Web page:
Thursday, September 06, 2012

Bad Ads (1)

I'm back from my extended blog holiday, during which I took in the summer Olympics in London and a whole lot more, but somehow never felt particularly inclined to write about it all. 

Nevertheless, a new month is underway and there's a fresh edition of Qué Pasa out in various grabbable locations around town, so I thought it might be time to marvel at the quality of some of the local magazine advertising. 

Being bigger and, until recently, glossier than its nearest rival, Qué Pasa affords Guatemala's creative talent some unique opportunities in terms of high quality messaging...or so you'd think. 

So, I rather thought the name of this joint was 2x1 at first, but it turns out to be JG, JC or...something. 

A URL, Facebook page or simply adding the name of the restaurant to the address at the base might have cleared up this little doubt, but no. Perhaps name recognition is unimportant for an establishment where the USP is that it serves up different category of banal international junk cuisine every night of the week. 

Since the Luna de Miel creperie stopped selling itself with that revolting image of kids with their hands and faces smothered in chocolate, there has been a dearth of the unattractive persons stuffing their cakehole-style of advertising in Antigua. This has now been firmly addressed by El Cazador Italiano, which is actually quite a sophisticated Mediterranean-themed eating spot behind the cathedral. Not that you'd know it from this full page spread however. 'Why Not?' asks the copywriter of the kind of diner who might otherwise be wandering around our cobbled streets rolling a die outside each restaurant they come to. 

Veteran British comic Ben Elton long ago warned his peers against taking the piss out of ads that are ostensibly making fun of themselves (Ferrero Rocher etc.), and the second chunk of copy on this one might indeed be indicating to us that this particular piece of left-field creativity is some sort of elaborate in joke...the but of which has been the unfortunate owner of El Cazador. 

The trouble in the Kolibrí spread above is that the art director is way too smitten with the logo. This and white space are clearly more important to the creative in question than the images suggestive of food and ambience. The overall feel of this ad is therefore somehow corporate and lacking in personality, which the three inset photos, used differently, might have kept in check.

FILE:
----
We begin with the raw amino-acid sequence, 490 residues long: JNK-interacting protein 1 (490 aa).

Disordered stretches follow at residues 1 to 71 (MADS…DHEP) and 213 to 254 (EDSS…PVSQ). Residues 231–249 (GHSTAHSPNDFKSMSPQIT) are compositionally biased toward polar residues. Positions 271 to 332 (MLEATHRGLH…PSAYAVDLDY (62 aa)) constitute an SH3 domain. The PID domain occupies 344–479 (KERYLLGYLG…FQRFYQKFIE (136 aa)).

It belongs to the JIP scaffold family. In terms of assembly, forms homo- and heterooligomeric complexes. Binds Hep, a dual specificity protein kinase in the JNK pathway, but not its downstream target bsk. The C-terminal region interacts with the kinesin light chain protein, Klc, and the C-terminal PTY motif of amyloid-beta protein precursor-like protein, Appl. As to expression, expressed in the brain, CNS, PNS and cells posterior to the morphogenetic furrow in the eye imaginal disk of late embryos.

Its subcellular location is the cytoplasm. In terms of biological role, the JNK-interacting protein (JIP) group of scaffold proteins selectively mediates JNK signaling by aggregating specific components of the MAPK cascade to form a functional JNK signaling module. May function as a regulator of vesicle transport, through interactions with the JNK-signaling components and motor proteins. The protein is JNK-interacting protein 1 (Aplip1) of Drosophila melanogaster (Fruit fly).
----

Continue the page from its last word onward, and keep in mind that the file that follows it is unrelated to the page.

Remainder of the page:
Nothing much wrong with the photo and the layout here, but I am just not sure about the chef-proprietor vanity shot as a way of promoting niche cuisine to transients.  

This ad tells me that there's a nice view up top, but not what sort of food I can expect to accompany it other than the eponymous Tartines

As for the patrón, his presence here seems to say something like 'Our chef maybe a bit past his sell-by date, but our food isn't'. Or maybe, a bit more controversially, 'Our kitchen isn't run by Chapines'

The half-page ad has to stand out against at least one of its peers. 39 Azul however, has decided to opt for the counterintuitive approach and do their damnedest not to stand out. The copy fades diffidently into a miasmic ooze, leaving anyone not immediately drawn to the Café Condesa ad below none the wiser really as to whether this is a restaurant, a bar, a gallery, or perhaps even yet another spa. 

Style over content is the dominant theme over at Wokco. Sure it's the kind of grub anyone with a frying pan and a few vegetables lying around could knock up for themselves, but they won't be able to put it in a trendy orange cardboard box, will they? 

Reminds me a bit of the lema of Nikkori Sushi in Playa del Carmen: 'More than sushi, a life experience'. Unfortunately this tends to signal 'Less than sushi' to me. 

As for Gaia, nice ad, but given the demi-mondey feel of the image and the "Hooka Bar" tagline, stupid people are inevitably going to be confused. 

And this one brings to mind another establishment in Playa: the gym on 5a Avenida with POLE DANCING emblazoned above its main entrance. 

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